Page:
Lynn Kimsey, director of the Bohart Museum and UC Davis professor of entomology, nominated Smith for the award. “You could not ask for a better friend than Jeff Smith,” she said, noting that he has “brought us international acclaim and saved us $160,000 through donations of specimens and materials, identification skills and his professional woodworking skills. This does not include the thousands of hours he has donated in outreach programs that draw attention to the museum, the college and the university.”
Kimsey, who has directed the museum since 1989, remembers when Smith joined the museum. “When Jeff was working for Univar Environmental Services, a 35-year career until his retirement in 2013, he would spend some of his vacation days at the museum. Over the years Jeff took over more and more of the curation of the butterfly and moth collection. He took home literally thousands of field pinned specimens and spread their wings at home, bringing them back to the museum perfectly mounted. To date he has spread the wings on more than 200,000 butterflies and moths. This translates into something like 33,000 hours of work!”
Kimsey praised Smith for completely reorganizing the butterfly and moth collection. “It's no small feat to rearrange this many specimens, housed in roughly one thousand drawers,” she said. “Many thousands of the specimens needed to be identified, and the taxonomy required extensive updating and reorganization.”
“As if this weren't enough, Jeff has made many other contributions to the museum. He donated his brother's collection and library when his brother died unexpectedly. He and his wife have made financial contributions towards the museum's endowment, and he donates other materials and specimens he collects on various collecting trips in the U.S. and overseas.”
Lauding Smith's “phenomenal knowledge of urban insect and spiders,” Kimsey said: “We often go to him with questions we get from the public and from colleagues. He volunteers for our weekend open houses as often as he can, as well as the UC Davis Biodiversity Museum Day in February and UC Davis Picnic Day in April. Few volunteers, faculty, students or staff work as well with the public as Jeff does. He has a wonderfully engaging way of talking to children and adults, and he knows just how to inspire and educate every age group. It's awesome to watch.”
“Overall, Jeff has made major contributions to the Bohart Museum of Entomology, College of Agricultural and Environmental Sciences, and UC Davis in his work with the museum collections and his tremendous public outreach and education efforts,” Kimsey concluded. “For him it's a labor of love, for us he's the best thing that ever happened.”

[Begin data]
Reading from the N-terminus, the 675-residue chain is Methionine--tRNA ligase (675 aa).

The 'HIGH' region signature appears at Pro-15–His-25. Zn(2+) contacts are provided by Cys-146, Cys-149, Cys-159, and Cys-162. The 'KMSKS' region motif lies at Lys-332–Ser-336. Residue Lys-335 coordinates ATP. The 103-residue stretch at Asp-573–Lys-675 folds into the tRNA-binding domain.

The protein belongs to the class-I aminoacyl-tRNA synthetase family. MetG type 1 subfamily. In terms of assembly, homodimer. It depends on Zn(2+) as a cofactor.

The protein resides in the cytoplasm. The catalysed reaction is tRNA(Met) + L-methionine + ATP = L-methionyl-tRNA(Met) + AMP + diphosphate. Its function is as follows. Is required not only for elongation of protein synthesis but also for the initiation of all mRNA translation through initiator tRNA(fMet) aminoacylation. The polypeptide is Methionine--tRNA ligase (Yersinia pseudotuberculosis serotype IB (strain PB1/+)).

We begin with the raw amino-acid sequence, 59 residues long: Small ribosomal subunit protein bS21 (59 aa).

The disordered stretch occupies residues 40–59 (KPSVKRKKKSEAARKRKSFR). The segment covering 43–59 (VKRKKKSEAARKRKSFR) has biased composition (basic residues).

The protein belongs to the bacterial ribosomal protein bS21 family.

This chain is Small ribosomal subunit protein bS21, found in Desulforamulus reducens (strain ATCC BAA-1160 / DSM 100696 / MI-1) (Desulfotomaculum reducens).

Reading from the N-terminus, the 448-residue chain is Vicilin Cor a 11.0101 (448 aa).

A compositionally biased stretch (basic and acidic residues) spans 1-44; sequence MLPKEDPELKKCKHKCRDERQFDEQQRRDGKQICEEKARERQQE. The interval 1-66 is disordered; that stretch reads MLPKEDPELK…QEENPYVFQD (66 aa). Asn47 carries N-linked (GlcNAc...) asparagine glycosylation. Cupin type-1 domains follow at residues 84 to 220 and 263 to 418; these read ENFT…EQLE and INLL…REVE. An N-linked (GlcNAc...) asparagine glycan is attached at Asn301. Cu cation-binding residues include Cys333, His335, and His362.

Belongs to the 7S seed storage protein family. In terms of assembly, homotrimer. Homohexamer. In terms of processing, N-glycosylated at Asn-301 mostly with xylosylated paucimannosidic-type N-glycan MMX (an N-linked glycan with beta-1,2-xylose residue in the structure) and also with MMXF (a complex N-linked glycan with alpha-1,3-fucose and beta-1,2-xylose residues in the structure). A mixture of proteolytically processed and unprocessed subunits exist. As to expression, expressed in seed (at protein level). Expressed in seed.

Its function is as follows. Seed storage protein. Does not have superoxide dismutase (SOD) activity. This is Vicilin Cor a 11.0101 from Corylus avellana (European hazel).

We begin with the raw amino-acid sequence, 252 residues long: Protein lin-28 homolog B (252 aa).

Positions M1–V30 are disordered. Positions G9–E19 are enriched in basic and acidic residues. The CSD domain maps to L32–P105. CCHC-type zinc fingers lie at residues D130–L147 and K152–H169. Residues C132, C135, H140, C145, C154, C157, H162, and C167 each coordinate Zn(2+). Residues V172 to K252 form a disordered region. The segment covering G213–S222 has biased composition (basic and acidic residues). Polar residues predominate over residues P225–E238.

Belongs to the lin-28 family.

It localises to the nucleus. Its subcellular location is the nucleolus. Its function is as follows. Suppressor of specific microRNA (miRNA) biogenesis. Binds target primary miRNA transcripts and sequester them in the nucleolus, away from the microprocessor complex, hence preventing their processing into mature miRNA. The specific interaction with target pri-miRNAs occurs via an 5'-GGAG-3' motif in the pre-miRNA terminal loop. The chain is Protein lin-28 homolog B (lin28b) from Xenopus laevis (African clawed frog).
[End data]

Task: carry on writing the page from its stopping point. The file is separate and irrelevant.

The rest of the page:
Smith, a resident of Rocklin, is not only a Bohart associate but a member of the Bohart Museum Society and the Lepidopterists' Society. Of his work, he puts it this way: “Entomology is my passion and the Bohart Museum is my cause.”
The Bohart Museum houses a global collection of nearly eight million specimens. It is also the home of the seventh largest insect collection in North America, and the California Insect Survey, a storehouse of the insect biodiversity. Noted entomologist Richard M. Bohart (1913-2007) founded the museum.
Special attractions include a “live” petting zoo, featuring Madagascar hissing cockroaches, walking sticks and tarantulas. Visitors are invited to hold the insects and photograph them. The museum's gift shop, open year around, includes T-shirts, sweatshirts, books, jewelry, posters, insect-collecting equipment and insect-themed candy.
The Bohart Museum's regular hours are from 9 a.m. to noon and 1 to 5 p.m. Mondays through Thursdays. The museum is closed to the public on Fridays and on major holidays. Admission is free. Open houses, focusing on specific themes, are held on weekends throughout the academic year.
More information on the Bohart Museum is available by contacting (530) 752-0493 or Tabatha Yang, education and public outreach coordinator at firstname.lastname@example.org
Sandra "Sandy" Vice, financial analyst/supervisor with the UC Davis Department of Plant Pathology and Department of Entomology and Nematology, has just completed the seven-month “UC Davis Administrative Officers for the Future” (AOFTF) Program.
Vice received a certificate, signed by Chancellor Linda Katehi and presented by the chancellor and Provost/Executive Vice Chancellor Ralph Hexter, at a ceremony held recently in the UC Davis Conference Center.
The only participant from the College of Agricultural and Environmental Sciences, Vice was one of 18 UC Davis-campus staff enrolled in the program, who were selected from a pool of 47. Also chosen were 12 from the UC Davis Health System.
The AOFTE program took place Oct. 1 to April 22 and involved 16 hours a month. It also included some 40 to 60 hours of “home work,” involving individual work and group projects. Vice was assigned to a group researching disability awareness. They teamed to present a Powerpoint to the entire group and special guests. “The objective was to improve the climate of disability among staff,” she said.
Among the other topics they pursued were personal branding, strategic planning, leadership, and management tools. Guest speakers included a number of UC Davis and UC Davis Health System administrators.
Vice joined the UC Davis workforce in January of 1995, when she accepted a purchasing position with the Center for Engineering Plants for Resistance Against Pathogens. She advanced to account manager and then joined Plant Pathology as an account manager.
“Eventually I would like to apply for a CAO (chief administrative officer) post,” Vice said. She also plans to enroll in more leadership and management classes.
A graduate of Vacaville High School, Vice studied business at Solano and Mira Costa community colleges. She and her family, husband James, and son, Luke, 15, reside in Winters. Another son, James, resides in the Bay Area.
Military service runs in the family. Husband James was active in the Marine Corps and is now in the U.S. Air Force Reserves. Son James, who works for United Airlines in communications, is a reservist in the Air Force (he was active- duty Marine Corps but after college joined the Air Force Reserves).